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Poilievre holds a press conference regarding his “Axe the Tax” message from the roof a parking garage in St. John’s on Oct.27, 2023.Paul Daly/The Canadian Press

Kevin Yin is a contributing columnist for The Globe and Mail and an economics doctoral student at the University of California, Berkeley.

The carbon tax is the single most effective climate policy that Canada has. But the tax is also an important industrial strategy, one that bets correctly on the growing need for greener energy globally and the fact that upstart Canadian companies must rise to meet these needs.

That is why it is such a shame our leaders are sacrificing it for political gains.

The fact that carbon taxes address a key market failure in the energy industry – polluters are not incentivized to consider the broader societal costs of their pollution – is so well understood by economists that an undergraduate could explain its merits. Experts agree on the effectiveness of the policy for reducing emissions almost as much as they agree on climate change itself.

It is not just that pollution is bad for us. That a patchwork of policies supporting clean industries is proliferating across the United States, China and the European Union means that Canada needs its own hospitable ecosystem for clean-energy companies to set up shop and eventually compete abroad. The earlier we nurture such industries, the more benefits our energy and adjacent sectors can reap down the line.

But with high fixed costs of entry and non-negligible technological hurdles, domestic clean energy is still at a significant disadvantage relative to fossil fuels.

A nuclear energy company considering a reactor project in Canada, for example, must contend with the fact that the upfront investments are enormous, and they may not pay off for years, while incumbent oil and gas firms benefit from low fixed costs, faster economies of scale and established technology.

The carbon tax cannot address these problems on its own, but it does help level the playing field by encouraging demand and capital to flow toward where we need it most. Comparable policies like green subsidies are also useful, but second-best; they weaken the government’s balance sheet and in certain cases can even make emissions worse.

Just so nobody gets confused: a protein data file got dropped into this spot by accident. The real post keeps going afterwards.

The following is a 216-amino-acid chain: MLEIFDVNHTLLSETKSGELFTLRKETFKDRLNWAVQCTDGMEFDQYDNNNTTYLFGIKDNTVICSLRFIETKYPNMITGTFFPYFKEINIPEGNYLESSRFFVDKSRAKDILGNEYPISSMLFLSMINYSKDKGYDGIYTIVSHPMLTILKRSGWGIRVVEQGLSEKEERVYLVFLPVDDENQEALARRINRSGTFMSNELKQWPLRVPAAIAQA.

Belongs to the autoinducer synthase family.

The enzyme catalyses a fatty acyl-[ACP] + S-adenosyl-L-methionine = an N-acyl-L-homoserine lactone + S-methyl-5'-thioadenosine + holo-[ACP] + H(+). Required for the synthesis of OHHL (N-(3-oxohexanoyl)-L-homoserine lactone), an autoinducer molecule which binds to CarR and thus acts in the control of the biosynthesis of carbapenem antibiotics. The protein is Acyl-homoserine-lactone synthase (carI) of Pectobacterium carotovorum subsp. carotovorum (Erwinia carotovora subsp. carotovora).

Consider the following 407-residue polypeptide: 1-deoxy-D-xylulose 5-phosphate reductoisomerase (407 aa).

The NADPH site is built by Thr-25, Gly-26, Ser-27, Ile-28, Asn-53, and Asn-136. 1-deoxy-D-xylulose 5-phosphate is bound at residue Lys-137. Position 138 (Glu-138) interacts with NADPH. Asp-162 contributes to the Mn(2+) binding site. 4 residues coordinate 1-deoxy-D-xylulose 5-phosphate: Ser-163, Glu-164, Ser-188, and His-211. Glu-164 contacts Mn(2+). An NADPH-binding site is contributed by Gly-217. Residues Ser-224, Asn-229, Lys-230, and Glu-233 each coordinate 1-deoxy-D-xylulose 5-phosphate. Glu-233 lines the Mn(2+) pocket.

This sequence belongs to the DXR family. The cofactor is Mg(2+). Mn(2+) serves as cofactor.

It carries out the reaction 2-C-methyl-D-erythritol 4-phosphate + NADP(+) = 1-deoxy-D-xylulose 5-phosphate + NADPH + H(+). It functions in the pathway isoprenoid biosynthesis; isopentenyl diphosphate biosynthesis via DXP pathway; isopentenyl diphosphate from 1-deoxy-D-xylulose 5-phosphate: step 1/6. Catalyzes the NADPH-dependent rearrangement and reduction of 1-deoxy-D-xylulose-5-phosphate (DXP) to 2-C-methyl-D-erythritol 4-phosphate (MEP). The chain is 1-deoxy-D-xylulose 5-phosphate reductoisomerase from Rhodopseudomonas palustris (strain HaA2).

Unfortunately, these arguments hold little sway for Pierre Poilievre’s Conservatives, who called for a vote of no-confidence on the dubious basis that the carbon tax is driving the cost-of-living crisis. Nor is it of much consequence to provincial leaders, who have fought the federal government hard on implementing the tax.

Not only is this attack a misleading characterization of the tax’s impact, it is also a deeply political gambit. Most expected the vote to fail. Yet by centering the next election on the carbon tax debate, Mr. Poilievre is hedging against the possibility of a new Liberal candidate, one who lacks the Trudeau baggage but still holds the line on the tax.

With the reality of inflation, a housing crisis and a general atmosphere of Trudeau-exhaustion, Mr. Poilievre has plenty of ammunition for an election campaign that does not leave our climate and our clean industries at risk. The temptation to do what is popular is ever-present in politics. Leadership is knowing when not to.

Nor are the Liberals innocent on this front. The Trudeau government deserves credit for pushing the tax through in the first place, and for structuring it as revenue-neutral. But the government’s attempt to woo Atlantic voters with the heating oil exemption has eroded its credibility and opened a vulnerable flank for Conservative attacks.

Thus, Canadian businesses are faced with the possibility of a Conservative government which has promised to eliminate the tax altogether. This kind of uncertainty is a treacherous environment for nascent companies and existing companies on the precipice of investing billions of dollars in clean tech and processes, under the expectation that demand for their fossil fuel counterparts are being kept at bay.

The tax alone is not enough; the government and opposition need to show the private sector that it can be consistent about this new policy regime long enough for these green investments to pay off. Otherwise, innovation in these much-needed technologies will remain stagnant in Canada, and markets for clean energy will be dominated by our more forward-thinking competitors.

A carbon tax is not a panacea for our climate woes, but it is central to any attempt to protect a rapidly warming planet and to develop the right businesses for that future. We can only hope that the next generation of Canadian leaders will have a little more vision.

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